New Blueprint Recommends Review of the U.S. Relationship with Bahrain

Washington, D.C. – Human Rights First today urged the U.S. Government to take a series of steps that could help bring stability and reform to its military ally Bahrain, recommendations detailed in the organization’s new blueprint “How to Bring Stability to Bahrain.”

“Bahrain’s refusal to effectively tackle political reform, corruption, and sectarianism—in addition to its developing relations with U.S. rivals—make it an increasingly shaky bet as a U.S. ally and should prompt a thorough U.S. government review of its relationship with the kingdom,” wrote Human Rights First’s Brian Dooley, the author of today’s blueprint. “A coherent, consistent interagency approach to Bahrain promoting initiatives to fight official corruption, reform the security services, and end repression of the political opposition and civil society will better serve U.S. national interests.”

Four years after the mass uprisings for democratic reform in Bahrain that began on February 14, there has been little fundamental change or reform in the country. The unelected ruling family continues to control the government, key peaceful political leaders and human rights activists remain in jail on politically motivated charges and without fair trials, members of civil society are harassed and intimidated across a number of fronts, and a much-vaunted national political dialogue that began in mid-2011 has produced no real results. Parliamentary elections at the end of November 2014 were boycotted by the major opposition groups, who claimed they were unfair. In December 2014, Sheikh Ali Salman, leader of the main opposition group Al-Wefaq, was arrested on speech-related charges. Human Rights First notes that Washington’s cautious efforts in encouraging its ally to bring stability by political reform and establishing the rule of law have generally been met with a hostile response or no response at all.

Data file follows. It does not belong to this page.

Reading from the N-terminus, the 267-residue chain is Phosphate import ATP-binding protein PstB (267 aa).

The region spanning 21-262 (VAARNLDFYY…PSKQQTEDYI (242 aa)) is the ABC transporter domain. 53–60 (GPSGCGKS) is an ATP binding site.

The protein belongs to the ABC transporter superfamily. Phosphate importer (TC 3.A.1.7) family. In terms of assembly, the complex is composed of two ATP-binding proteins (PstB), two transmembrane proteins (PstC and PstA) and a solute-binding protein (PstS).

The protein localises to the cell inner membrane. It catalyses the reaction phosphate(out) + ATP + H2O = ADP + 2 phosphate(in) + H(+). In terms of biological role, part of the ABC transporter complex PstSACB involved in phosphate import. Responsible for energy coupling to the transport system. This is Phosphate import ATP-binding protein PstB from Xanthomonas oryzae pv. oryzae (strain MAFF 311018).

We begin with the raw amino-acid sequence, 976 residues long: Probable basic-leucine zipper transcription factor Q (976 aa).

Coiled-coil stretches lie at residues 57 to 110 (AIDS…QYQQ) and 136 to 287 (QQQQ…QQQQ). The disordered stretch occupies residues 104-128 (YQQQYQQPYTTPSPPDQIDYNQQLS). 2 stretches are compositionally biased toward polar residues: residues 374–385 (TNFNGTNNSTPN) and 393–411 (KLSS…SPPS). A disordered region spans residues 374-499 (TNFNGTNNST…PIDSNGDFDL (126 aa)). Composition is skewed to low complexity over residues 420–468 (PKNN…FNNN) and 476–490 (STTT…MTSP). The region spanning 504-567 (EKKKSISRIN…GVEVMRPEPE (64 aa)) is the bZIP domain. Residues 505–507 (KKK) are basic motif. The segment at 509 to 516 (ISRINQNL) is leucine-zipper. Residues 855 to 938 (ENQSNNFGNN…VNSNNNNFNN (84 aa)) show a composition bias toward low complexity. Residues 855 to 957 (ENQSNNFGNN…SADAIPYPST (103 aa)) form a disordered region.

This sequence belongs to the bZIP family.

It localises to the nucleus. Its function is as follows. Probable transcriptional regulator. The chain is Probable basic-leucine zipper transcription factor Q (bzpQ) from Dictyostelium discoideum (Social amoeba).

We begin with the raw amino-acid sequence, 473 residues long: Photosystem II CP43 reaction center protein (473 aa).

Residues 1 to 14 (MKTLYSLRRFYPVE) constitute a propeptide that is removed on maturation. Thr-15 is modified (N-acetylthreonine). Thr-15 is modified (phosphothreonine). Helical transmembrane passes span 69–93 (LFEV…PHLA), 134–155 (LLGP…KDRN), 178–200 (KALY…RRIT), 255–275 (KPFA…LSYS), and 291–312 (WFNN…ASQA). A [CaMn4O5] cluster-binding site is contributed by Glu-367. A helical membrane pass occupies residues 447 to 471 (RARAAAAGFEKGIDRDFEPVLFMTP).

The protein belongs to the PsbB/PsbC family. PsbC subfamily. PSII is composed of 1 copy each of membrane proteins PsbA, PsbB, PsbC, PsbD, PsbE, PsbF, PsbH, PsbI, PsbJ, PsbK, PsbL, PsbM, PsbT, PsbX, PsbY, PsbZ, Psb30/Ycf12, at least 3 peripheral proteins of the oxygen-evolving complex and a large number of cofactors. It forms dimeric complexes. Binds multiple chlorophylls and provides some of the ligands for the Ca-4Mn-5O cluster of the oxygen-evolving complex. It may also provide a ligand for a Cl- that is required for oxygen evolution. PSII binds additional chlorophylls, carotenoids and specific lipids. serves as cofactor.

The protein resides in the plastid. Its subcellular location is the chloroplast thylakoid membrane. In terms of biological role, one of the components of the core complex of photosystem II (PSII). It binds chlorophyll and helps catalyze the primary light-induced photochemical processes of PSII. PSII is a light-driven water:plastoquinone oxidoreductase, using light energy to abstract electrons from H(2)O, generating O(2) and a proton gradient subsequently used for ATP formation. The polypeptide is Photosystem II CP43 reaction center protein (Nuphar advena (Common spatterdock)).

The blueprint issued today during a Hill briefing hosted by Congressman Jim McGovern (D-MA2), outlines a new strategy for U.S. engagement in Bahrain focused on supporting Bahraini civil society, ending corruption in the regime, and reforming the Bahraini security forces to ease sectarian tensions. Key recommendations for the U.S. government include:

  • Conduct a thorough interagency review of the bilateral relationship with Bahrain, in consolation with Bahraini civil society organizations to examine the full range of U.S. engagement with the kingdom;
  • The State Department should implement Presidential Proclamation 7750, which allows the United States to deny visas to officials believed to be involved in corruption and to their dependents;
  • The Defense Department should insist on the integration of Shias into the virtually exclusively Sunni security forces by refusing to train Sunni-only groups of officers;
  • The White House and Defense Department should withhold further arms sales and transfers to the police and military contingent on human rights progress;
  • Senior U.S. Officials should use every opportunity to call for the release of prisoners who they believe have been jailed as a result of unfair trails for the peaceful expression of their views; and
  • U.S. embassy officials should attend trials of political opponents and human rights activists and state publicly whether or not the proceedings meet international standards.

Published on February 11, 2015


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